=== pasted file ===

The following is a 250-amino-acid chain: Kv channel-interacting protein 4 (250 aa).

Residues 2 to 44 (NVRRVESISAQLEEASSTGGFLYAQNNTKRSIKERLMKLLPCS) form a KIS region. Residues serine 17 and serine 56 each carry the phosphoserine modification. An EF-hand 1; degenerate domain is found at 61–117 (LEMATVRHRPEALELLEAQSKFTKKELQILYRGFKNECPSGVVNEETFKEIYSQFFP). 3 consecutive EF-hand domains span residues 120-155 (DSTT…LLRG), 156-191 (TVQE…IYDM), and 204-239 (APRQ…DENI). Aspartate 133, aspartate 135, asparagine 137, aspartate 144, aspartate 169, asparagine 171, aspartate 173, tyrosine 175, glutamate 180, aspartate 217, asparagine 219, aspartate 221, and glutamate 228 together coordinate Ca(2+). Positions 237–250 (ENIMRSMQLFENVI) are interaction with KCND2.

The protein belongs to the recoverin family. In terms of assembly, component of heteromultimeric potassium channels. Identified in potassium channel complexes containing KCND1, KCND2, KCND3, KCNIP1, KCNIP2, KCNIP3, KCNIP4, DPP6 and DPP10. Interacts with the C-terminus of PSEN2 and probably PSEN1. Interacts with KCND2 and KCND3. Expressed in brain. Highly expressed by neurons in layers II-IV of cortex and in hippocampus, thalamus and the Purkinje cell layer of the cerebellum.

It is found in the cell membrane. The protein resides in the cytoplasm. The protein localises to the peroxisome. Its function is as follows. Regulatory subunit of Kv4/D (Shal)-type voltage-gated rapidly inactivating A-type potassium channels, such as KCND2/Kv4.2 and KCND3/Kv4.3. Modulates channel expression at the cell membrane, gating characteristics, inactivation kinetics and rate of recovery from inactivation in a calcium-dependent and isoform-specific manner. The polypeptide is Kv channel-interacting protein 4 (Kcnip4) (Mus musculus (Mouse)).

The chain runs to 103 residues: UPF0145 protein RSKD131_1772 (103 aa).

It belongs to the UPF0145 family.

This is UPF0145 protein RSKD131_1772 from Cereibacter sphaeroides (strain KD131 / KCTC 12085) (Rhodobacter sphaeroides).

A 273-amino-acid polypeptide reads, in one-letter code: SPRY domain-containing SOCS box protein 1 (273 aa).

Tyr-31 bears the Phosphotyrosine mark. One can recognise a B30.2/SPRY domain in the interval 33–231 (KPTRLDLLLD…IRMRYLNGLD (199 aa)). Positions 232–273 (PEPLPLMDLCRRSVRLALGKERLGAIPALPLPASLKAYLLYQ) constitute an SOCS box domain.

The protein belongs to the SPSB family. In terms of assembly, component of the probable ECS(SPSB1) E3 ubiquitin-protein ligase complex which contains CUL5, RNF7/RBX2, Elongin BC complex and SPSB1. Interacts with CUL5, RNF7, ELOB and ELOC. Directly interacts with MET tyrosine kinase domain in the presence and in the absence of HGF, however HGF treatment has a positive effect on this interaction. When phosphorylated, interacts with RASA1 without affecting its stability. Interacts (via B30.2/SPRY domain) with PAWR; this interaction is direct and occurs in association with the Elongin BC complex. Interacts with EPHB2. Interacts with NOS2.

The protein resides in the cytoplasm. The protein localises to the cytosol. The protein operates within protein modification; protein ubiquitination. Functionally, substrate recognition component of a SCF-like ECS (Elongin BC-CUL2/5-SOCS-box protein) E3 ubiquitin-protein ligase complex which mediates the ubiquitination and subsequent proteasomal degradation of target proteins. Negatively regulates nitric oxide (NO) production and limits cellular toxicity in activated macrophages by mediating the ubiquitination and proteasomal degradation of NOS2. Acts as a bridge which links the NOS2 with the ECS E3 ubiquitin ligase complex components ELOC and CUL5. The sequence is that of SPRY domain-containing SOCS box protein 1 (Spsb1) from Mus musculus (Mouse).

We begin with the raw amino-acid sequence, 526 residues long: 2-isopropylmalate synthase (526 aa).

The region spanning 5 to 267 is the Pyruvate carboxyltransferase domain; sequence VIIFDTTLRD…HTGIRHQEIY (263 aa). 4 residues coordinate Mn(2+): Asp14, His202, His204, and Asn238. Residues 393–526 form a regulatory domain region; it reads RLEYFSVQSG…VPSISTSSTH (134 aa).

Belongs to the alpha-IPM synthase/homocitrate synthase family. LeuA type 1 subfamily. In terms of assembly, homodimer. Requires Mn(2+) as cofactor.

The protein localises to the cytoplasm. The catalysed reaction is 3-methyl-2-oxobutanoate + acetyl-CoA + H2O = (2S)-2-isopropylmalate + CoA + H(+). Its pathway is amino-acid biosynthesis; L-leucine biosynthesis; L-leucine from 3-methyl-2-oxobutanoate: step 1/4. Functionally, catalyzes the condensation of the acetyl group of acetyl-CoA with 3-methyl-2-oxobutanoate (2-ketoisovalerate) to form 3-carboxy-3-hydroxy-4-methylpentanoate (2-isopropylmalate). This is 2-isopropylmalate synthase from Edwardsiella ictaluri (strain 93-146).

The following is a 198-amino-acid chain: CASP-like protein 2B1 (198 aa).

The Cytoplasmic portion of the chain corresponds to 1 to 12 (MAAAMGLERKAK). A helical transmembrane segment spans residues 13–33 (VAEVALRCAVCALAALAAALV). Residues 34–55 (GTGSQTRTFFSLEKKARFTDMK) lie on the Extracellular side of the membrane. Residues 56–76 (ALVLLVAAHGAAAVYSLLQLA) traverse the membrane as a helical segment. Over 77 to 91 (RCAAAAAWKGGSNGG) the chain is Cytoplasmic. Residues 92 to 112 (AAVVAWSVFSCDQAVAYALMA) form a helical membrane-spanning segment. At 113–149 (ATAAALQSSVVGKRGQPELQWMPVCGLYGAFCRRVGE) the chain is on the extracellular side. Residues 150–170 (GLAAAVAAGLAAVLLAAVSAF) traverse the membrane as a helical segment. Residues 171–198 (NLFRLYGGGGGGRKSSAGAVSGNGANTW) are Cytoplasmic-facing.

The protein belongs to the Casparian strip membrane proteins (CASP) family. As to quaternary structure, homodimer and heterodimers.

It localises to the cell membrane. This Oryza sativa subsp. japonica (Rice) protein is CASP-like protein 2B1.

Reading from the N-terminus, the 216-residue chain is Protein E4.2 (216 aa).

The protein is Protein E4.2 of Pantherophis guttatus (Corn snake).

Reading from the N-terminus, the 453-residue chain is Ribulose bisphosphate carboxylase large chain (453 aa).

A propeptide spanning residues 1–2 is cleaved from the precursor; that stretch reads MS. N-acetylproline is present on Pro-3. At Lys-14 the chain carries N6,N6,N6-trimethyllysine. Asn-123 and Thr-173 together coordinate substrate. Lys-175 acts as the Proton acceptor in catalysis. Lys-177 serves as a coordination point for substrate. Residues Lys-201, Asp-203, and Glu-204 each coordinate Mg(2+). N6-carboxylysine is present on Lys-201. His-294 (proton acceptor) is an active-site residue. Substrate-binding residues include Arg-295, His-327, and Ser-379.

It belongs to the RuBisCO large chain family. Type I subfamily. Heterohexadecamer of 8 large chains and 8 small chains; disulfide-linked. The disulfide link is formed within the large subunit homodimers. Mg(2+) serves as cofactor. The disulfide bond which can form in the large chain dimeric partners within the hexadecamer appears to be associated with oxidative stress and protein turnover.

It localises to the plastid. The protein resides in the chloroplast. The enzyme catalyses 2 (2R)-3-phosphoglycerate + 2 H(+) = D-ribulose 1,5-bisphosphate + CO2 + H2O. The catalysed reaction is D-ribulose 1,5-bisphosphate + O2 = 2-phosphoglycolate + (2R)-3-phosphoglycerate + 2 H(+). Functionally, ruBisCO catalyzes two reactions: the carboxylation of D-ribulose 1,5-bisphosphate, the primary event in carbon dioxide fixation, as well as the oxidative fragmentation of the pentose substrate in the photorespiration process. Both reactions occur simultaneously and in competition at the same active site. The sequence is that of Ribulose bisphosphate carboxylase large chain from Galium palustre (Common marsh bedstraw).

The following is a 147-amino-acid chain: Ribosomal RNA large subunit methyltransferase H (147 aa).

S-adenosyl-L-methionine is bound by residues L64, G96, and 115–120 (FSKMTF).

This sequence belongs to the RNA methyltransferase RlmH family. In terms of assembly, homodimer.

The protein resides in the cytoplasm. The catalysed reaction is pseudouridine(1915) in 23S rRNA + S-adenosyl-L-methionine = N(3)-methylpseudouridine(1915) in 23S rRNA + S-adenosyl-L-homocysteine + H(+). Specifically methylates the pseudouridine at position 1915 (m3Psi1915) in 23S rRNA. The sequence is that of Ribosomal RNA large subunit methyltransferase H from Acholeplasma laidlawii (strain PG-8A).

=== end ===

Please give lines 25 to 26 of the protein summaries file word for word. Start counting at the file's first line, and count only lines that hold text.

It localises to the plastid. The protein resides in the chloroplast. The enzyme catalyses 2 (2R)-3-phosphoglycerate + 2 H(+) = D-ribulose 1,5-bisphosphate + CO2 + H2O. The catalysed reaction is D-ribulose 1,5-bisphosphate + O2 = 2-phosphoglycolate + (2R)-3-phosphoglycerate + 2 H(+). Functionally, ruBisCO catalyzes two reactions: the carboxylation of D-ribulose 1,5-bisphosphate, the primary event in carbon dioxide fixation, as well as the oxidative fragmentation of the pentose substrate in the photorespiration process. Both reactions occur simultaneously and in competition at the same active site. The sequence is that of Ribulose bisphosphate carboxylase large chain from Galium palustre (Common marsh bedstraw).

The following is a 147-amino-acid chain: Ribosomal RNA large subunit methyltransferase H (147 aa).